The Imitation Game Movie Reivew

2001 saw the release of Enigma, a film about the titular Nazi encryption machine and more specifically about the legendary mathematician who was instrumental in cracking its code.

It had a high profile cast (for its time) in Dougray Scott, Kate Winslet, Saffron Burrows, Jeremy Northam and Nikolaj Coster-Waldau who would, later on become much more famous as a pivotal character in an obscenely popular medieval TV show. There’s a problem with Enigma, however and it’s the fact the filmmakers substituted the real-life homosexual mathematician, Alan Turing, for a fictional heterosexual mathematician named Thomas Jericho and indeed the story centres around his very heterosexual love affair. This incredible sleight against a significant historical figure is, in retrospect, offensive to say the least let alone the disappointment in reducing a highly intriguing historical event to a spy-chasing romance.

The Imitation Game seeks to correct this ‘reimagining’ and essentially succeeds in this goal. Sure, there is much licence taking for the purposes of spicing up the script (which is a little frustrating given the intrigue of the truth) but it hits the important notes and we emerge at the other end with the commensurate admiration and sympathy that Turing deserves.

Turing’s homosexuality is dealt with deftly. Critically, Turing kept his illicit sexuality secret and so does the film for a good deal of the proceedings, appropriately revealing it as it becomes critical to the story. It is never permitted to overshadow the significance of Turing’s mathematical genius yet it doesn’t resile from the personal cost of the injustice that his sexuality invites even if this chapter of the story is a little prone to melodrama.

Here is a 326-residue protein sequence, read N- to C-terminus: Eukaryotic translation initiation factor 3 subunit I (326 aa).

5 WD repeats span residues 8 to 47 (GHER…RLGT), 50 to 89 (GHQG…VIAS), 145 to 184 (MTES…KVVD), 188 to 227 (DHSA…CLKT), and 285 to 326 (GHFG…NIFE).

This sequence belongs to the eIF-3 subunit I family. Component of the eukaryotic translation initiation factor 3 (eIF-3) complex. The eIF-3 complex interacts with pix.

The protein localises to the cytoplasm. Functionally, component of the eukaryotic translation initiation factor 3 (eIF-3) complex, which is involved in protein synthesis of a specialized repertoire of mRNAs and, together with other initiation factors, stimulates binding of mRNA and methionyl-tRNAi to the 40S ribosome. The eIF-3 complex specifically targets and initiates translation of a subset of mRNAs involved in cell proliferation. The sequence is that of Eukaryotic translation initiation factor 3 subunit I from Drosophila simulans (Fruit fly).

The film remains compelling throughout, touching upon the important issues such as the official withholding of intelligence at the expense of innocent lives. Though these events are at times presented non-factually, the gravity of the issues are rightly felt nonetheless.

Ever since his turn in the Sherlock television programme, Benedict Cumberbatch has become a viewers’ darling and his excellent performance here will not endanger that status. Likewise, Keira Knightley is excellent as is Charles Dance and Mark Strong. Matthew Goode does what he can in a rather thankless role as fellow mathematician, Hugh Alexander.

The Imitation Game is not entirely authentic but it hits the right tone and canvases the appropriate issues and historical landmarks admirably in a compelling presentation.
Stuart Jamieson